This is not a new plan, as the idea of a more federalized and less centralized Iraq was pushed by Sen. Joe Biden back in 2006. Article 125 of the Iraqi Constitution implies something along these lines when it says: “This Constitution shall guarantee the administrative, political, cultural, and educational rights of the various nationalities such as Turkomen, Chaldeans, Assyrians, and all other constituents.”
Historically, providing land and autonomy to persecuted minorities has worked relatively well, and this seems to be what they want. (I’m not an expert on the politics of that region, but I trust the Assyrians and Chaldeans).
Americans have always valued protecting persecuted minorities. Unfortunately, for years American Middle East policy was constrained by the fact that the US depended on the region for oil.
However, with current trends towards US energy-independence, either absolutely or simply needing Canadian imports, the US has less to worry about in angering Middle Eastern leaders. Now the US can seek to have policies following its values, rather than have its hand forced because of short-term interest.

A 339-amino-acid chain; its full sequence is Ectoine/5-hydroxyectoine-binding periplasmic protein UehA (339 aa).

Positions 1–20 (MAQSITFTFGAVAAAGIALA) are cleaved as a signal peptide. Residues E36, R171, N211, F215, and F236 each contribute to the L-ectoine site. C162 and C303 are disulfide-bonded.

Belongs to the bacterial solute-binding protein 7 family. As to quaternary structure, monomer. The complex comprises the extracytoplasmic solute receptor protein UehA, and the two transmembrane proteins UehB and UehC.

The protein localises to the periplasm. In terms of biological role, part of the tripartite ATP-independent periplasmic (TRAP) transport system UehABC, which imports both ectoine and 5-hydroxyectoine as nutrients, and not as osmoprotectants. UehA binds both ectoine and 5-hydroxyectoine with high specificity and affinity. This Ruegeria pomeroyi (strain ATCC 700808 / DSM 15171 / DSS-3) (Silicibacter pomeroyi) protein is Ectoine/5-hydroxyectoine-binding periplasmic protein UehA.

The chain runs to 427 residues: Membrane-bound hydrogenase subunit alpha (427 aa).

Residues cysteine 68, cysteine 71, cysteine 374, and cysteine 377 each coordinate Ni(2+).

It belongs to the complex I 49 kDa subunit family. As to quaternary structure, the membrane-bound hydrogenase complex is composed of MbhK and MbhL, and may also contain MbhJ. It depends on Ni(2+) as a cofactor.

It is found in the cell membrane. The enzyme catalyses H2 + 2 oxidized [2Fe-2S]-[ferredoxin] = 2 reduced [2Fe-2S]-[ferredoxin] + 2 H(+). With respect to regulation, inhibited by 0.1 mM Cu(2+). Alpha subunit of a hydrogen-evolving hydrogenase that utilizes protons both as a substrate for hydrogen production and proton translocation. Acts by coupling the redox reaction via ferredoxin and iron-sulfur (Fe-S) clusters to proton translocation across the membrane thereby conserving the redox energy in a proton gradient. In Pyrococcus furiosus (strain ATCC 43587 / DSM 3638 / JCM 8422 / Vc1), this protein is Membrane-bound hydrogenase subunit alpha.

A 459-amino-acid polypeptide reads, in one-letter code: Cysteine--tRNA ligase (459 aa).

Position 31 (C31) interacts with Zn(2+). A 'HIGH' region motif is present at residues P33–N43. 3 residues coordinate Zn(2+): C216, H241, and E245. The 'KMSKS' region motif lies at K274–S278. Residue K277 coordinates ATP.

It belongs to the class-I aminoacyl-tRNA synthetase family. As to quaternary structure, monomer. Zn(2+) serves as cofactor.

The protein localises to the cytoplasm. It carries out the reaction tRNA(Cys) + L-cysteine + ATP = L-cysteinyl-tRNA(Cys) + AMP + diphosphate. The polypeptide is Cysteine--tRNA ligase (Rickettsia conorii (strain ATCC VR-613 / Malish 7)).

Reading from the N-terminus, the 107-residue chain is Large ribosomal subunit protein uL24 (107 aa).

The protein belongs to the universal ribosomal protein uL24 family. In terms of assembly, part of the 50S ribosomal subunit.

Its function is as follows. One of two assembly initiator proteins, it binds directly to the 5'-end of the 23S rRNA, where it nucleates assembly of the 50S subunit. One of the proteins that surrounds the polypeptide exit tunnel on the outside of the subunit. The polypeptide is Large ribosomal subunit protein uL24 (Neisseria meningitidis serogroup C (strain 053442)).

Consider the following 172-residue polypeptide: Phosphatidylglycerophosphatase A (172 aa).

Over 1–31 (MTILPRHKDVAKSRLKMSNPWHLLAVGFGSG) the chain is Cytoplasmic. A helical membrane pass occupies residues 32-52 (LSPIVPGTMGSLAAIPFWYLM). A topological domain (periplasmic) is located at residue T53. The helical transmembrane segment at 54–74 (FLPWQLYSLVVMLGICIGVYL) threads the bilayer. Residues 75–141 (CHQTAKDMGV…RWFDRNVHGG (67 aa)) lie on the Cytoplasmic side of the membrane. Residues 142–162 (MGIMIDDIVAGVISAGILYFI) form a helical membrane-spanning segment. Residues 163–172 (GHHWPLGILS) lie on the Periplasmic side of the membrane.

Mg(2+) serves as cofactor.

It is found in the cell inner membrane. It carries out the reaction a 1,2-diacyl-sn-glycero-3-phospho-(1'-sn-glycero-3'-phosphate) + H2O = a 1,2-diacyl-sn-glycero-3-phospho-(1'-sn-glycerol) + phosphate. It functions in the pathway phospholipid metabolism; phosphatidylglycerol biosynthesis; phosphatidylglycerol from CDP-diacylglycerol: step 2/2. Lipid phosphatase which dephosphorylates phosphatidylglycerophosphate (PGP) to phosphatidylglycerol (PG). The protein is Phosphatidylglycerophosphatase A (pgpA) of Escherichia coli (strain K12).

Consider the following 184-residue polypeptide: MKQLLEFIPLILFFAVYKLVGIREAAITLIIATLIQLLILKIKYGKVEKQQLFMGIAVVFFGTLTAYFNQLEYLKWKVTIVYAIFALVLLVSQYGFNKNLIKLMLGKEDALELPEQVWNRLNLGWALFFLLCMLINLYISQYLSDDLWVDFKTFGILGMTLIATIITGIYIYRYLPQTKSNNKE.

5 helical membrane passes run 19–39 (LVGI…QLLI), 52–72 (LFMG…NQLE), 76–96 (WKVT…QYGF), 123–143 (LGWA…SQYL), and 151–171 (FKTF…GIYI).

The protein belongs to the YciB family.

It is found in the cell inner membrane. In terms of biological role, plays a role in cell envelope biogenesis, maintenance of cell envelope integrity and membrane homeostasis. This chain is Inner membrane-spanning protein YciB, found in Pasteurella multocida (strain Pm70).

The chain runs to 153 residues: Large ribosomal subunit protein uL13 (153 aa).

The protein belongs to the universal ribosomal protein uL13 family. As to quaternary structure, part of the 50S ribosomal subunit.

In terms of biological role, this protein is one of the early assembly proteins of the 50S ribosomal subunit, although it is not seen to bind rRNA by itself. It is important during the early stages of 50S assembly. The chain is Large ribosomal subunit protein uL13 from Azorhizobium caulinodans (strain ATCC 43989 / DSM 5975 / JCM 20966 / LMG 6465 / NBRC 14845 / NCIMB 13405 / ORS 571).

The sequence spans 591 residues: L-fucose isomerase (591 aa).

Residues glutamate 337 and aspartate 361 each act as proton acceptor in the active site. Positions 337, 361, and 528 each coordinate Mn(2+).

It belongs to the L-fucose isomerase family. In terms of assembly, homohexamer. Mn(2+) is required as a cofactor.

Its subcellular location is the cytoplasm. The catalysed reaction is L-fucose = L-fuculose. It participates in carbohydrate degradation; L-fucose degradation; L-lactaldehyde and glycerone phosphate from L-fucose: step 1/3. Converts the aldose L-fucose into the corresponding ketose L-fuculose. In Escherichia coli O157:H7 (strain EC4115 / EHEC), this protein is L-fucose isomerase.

If 100 million Americans show outrage and we get the media talking, the government will respond – the US government generally responds to the will of the electorate if it is big enough and loud enough. Then, hopefully, the US government will treat it like the genocide they’ve declared it to be.
We have to change our actions – both individually and as a nation – to reflect the reality, which is that people are being exterminated based on their Christian faith. We cannot stand idly by but will be judged on how we treat these least of Jesus’s brothers.